Though Uniqlo has had difficulty expanding in the US, it’s had no such issues in Asia, and China in particular. In 2018, Uniqlo’s sales outside Japan overtook sales in its home market for the first time. By August of 2020, the end of its most recent fiscal year, Uniqlo had 866 stores (pdf) across greater China, including Hong Kong and Taiwan, outnumbering its 813 stores in Japan.

Greater China now accounts for about 23% (pdf) of Uniqlo’s overall sales, and the company is simultaneously building its presence in other Asian markets, including around Southeast Asia. It has started making inroads in India as well.

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This positioning has given it an advantage over some of its competitors in the pandemic. Already the world’s biggest fashion market, China is rebounding faster than Europe and the US, which bodes well for Uniqlo. Zara, by contrast, derived more than 60% of its sales from Europe in 2019 (pdf).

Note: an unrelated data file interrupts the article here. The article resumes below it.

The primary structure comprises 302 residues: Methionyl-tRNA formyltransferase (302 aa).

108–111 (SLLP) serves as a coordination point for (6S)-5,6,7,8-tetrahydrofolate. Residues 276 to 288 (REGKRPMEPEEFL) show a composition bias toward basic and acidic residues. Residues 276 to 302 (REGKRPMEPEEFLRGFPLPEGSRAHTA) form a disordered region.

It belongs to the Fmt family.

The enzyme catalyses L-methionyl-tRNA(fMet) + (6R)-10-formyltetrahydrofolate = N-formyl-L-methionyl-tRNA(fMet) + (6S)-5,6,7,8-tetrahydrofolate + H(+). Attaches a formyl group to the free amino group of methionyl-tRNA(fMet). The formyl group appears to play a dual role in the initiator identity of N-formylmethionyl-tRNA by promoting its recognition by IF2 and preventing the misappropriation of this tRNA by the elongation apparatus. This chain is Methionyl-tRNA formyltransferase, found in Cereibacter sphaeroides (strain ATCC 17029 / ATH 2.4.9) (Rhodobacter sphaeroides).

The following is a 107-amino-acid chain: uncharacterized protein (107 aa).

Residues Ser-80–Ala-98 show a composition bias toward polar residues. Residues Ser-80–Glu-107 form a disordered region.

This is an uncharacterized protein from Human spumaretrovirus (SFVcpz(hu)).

Uniqlo also sees a longer-term benefit. The company views China, Southeast Asia, and India as “the world’s economic growth centers,” as it described them in its 2019 annual report (pdf). The middle-income population in Asia, it added, is already large and set to get even larger.

In October, Tadashi Yanai, the company’s founder and CEO, remarked to analysts (pdf) that the world is “witnessing a shift from an era dominated by the United States and Europe to an Asian-centric era.” The pandemic will only accelerate the change if Asian economies continue to recover faster.

Uniqlo’s foothold in Asia isn’t its only strength. The company’s casual, functional clothes are likely to fare better in the coming months than, say, party dresses as workers around the world remain homebound, and its collaborations with designers such as Jil Sander remain popular.

Of course most of the shoppers buying these items are in countries such as Japan and China, and that’s probably what matters most to the investors keeping Uniqlo’s value rising.

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